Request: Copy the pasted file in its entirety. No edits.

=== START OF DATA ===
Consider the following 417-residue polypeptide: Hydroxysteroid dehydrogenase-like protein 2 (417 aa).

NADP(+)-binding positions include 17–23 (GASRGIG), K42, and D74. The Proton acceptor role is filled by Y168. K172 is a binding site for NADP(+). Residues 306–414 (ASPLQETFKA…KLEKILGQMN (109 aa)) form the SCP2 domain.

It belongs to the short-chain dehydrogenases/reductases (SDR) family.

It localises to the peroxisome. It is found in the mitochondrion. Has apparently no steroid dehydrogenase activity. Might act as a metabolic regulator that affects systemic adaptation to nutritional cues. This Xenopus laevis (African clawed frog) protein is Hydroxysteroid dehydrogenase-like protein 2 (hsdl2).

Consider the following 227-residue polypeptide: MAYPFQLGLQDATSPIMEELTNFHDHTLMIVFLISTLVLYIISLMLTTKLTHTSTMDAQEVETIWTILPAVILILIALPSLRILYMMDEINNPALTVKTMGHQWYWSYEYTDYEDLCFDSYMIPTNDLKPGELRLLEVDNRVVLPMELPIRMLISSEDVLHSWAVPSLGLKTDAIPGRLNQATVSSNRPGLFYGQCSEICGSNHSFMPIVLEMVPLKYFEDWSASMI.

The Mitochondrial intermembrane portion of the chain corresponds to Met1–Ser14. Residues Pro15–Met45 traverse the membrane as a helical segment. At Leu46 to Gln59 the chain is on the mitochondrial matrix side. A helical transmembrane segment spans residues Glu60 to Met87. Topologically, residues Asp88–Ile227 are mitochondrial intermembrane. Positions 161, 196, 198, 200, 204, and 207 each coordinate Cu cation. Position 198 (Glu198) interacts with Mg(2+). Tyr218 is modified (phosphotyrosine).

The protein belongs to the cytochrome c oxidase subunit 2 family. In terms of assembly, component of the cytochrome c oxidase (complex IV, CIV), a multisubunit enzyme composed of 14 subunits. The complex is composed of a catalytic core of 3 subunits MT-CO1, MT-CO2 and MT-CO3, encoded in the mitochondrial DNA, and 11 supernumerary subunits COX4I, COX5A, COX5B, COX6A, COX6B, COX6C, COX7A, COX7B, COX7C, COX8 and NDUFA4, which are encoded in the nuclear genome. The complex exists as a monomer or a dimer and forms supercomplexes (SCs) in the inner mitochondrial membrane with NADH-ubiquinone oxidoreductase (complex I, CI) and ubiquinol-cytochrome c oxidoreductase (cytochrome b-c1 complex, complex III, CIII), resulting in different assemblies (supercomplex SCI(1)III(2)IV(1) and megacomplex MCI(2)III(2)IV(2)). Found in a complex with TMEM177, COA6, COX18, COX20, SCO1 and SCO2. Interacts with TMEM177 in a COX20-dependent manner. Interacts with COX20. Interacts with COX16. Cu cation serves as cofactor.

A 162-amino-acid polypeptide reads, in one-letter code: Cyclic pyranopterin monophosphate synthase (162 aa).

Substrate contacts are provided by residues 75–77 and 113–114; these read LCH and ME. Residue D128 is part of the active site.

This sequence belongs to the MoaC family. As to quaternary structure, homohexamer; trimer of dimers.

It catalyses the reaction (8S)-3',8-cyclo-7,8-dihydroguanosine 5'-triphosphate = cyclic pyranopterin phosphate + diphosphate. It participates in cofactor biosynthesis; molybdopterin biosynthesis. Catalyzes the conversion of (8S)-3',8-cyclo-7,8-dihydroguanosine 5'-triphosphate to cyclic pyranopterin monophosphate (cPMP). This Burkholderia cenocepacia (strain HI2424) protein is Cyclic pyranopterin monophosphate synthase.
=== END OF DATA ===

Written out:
Consider the following 417-residue polypeptide: Hydroxysteroid dehydrogenase-like protein 2 (417 aa).

NADP(+)-binding positions include 17–23 (GASRGIG), K42, and D74. The Proton acceptor role is filled by Y168. K172 is a binding site for NADP(+). Residues 306–414 (ASPLQETFKA…KLEKILGQMN (109 aa)) form the SCP2 domain.

It belongs to the short-chain dehydrogenases/reductases (SDR) family.

It localises to the peroxisome. It is found in the mitochondrion. Has apparently no steroid dehydrogenase activity. Might act as a metabolic regulator that affects systemic adaptation to nutritional cues. This Xenopus laevis (African clawed frog) protein is Hydroxysteroid dehydrogenase-like protein 2 (hsdl2).

Consider the following 227-residue polypeptide: MAYPFQLGLQDATSPIMEELTNFHDHTLMIVFLISTLVLYIISLMLTTKLTHTSTMDAQEVETIWTILPAVILILIALPSLRILYMMDEINNPALTVKTMGHQWYWSYEYTDYEDLCFDSYMIPTNDLKPGELRLLEVDNRVVLPMELPIRMLISSEDVLHSWAVPSLGLKTDAIPGRLNQATVSSNRPGLFYGQCSEICGSNHSFMPIVLEMVPLKYFEDWSASMI.

The Mitochondrial intermembrane portion of the chain corresponds to Met1–Ser14. Residues Pro15–Met45 traverse the membrane as a helical segment. At Leu46 to Gln59 the chain is on the mitochondrial matrix side. A helical transmembrane segment spans residues Glu60 to Met87. Topologically, residues Asp88–Ile227 are mitochondrial intermembrane. Positions 161, 196, 198, 200, 204, and 207 each coordinate Cu cation. Position 198 (Glu198) interacts with Mg(2+). Tyr218 is modified (phosphotyrosine).

The protein belongs to the cytochrome c oxidase subunit 2 family. In terms of assembly, component of the cytochrome c oxidase (complex IV, CIV), a multisubunit enzyme composed of 14 subunits. The complex is composed of a catalytic core of 3 subunits MT-CO1, MT-CO2 and MT-CO3, encoded in the mitochondrial DNA, and 11 supernumerary subunits COX4I, COX5A, COX5B, COX6A, COX6B, COX6C, COX7A, COX7B, COX7C, COX8 and NDUFA4, which are encoded in the nuclear genome. The complex exists as a monomer or a dimer and forms supercomplexes (SCs) in the inner mitochondrial membrane with NADH-ubiquinone oxidoreductase (complex I, CI) and ubiquinol-cytochrome c oxidoreductase (cytochrome b-c1 complex, complex III, CIII), resulting in different assemblies (supercomplex SCI(1)III(2)IV(1) and megacomplex MCI(2)III(2)IV(2)). Found in a complex with TMEM177, COA6, COX18, COX20, SCO1 and SCO2. Interacts with TMEM177 in a COX20-dependent manner. Interacts with COX20. Interacts with COX16. Cu cation serves as cofactor.

A 162-amino-acid polypeptide reads, in one-letter code: Cyclic pyranopterin monophosphate synthase (162 aa).

Substrate contacts are provided by residues 75–77 and 113–114; these read LCH and ME. Residue D128 is part of the active site.

This sequence belongs to the MoaC family. As to quaternary structure, homohexamer; trimer of dimers.

It catalyses the reaction (8S)-3',8-cyclo-7,8-dihydroguanosine 5'-triphosphate = cyclic pyranopterin phosphate + diphosphate. It participates in cofactor biosynthesis; molybdopterin biosynthesis. Catalyzes the conversion of (8S)-3',8-cyclo-7,8-dihydroguanosine 5'-triphosphate to cyclic pyranopterin monophosphate (cPMP). This Burkholderia cenocepacia (strain HI2424) protein is Cyclic pyranopterin monophosphate synthase.